Last Thursday’s edition (13th September) of the Helensburgh Advertiser carried an advertisement from Osborne Interiors offering Castle Woods and Jutland Court for sale.
This would indicate that Osbornes have come to the conclusion that their planning application for 72 dwellings at Castle Woods is now unlikely to be approved.
If that is the case – and it is hard to see any other interpretation – it represents the positive impact of confident consistency from the planning department at Argyll and Bute Council, with a more independent stance than has sometimes been the came. They are to be congratulated. Mr Young’s letter to Osborne’s solicitor, which we published here, laying out without equivocation the council’s views and advice on this application, clearly got the message through.
The proposed sale is also recognition of the tireless and determined efforts to save Castle Woods by the Helensburgh Community Woodland Group (HCWG), which itself will have stiffened the resolve of the planners. The group’s campaign generated almost 300 objections to the planning application over the last few weeks.
Wisely, the group intend to continue with the campaign until such time as Osbornes’ planning application is formally withdrawn.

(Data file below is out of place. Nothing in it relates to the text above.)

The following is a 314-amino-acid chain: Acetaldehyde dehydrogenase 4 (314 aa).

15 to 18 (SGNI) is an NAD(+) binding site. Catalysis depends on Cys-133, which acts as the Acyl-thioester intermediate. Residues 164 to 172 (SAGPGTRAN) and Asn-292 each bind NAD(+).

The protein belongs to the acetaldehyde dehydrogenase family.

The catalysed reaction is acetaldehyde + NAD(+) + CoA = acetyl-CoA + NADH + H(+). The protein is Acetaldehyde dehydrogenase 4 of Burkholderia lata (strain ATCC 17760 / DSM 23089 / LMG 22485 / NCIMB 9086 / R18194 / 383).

They say that ‘irrespective of who owns the land, we will remain vigilant in our fight to see Castle Woods permanently retained as an Open Space Protection Area (Ed: which it has been for some time but which Osborne’s wished to overset) and well-managed for everyone’s benefit.
‘We will also need to explore whether Osbornes’ decision opens up an opportunity for HCWG itself to own or lease Castle Woods as a community woodland.’
The Helensburgh Advertiser also reported the considerable efforts of Jackie Baillie MSP and Councillor James Robb to accelerate remedial action at the ravaged site on Cumberland Avenue. Helensburgh Community Woodland Group strongly welcomes these interventions.
In the case of the Cumberland Avenue site, the subject of possible enforcement action by the council, the newspaper reported the surprising response from the developers – that ‘Osbornes Interiors does not own the land’.
It is locally understood that the Advertiser got this information directly from Mrs Margery Osborne. Osborne Interiors had owned the land in Cumberland Avenue – which was illegally clearfelled in an attempt to leave the council with no option but to consent a panning application. This new information would suggest that, with the council’s move to enforcement action in progress, ownership of the site may simply have been transferred to another part of the Osbornes business empire. This would be no more than a delaying device against the impending action.
The Helensburgh Commuity Woodland Group will be check this out once the transfer of ownership of the site has been formally registered in the Land Registry for Scotland.
In all of this, the sign of hope in cases of abuse of the law and of, as in this case, unacceptable pressures applied to council planners, is that a determined, persistent community group, taking pains to be well informed and to keep up with the swerves of tricky developers, is a powerful force to be respected.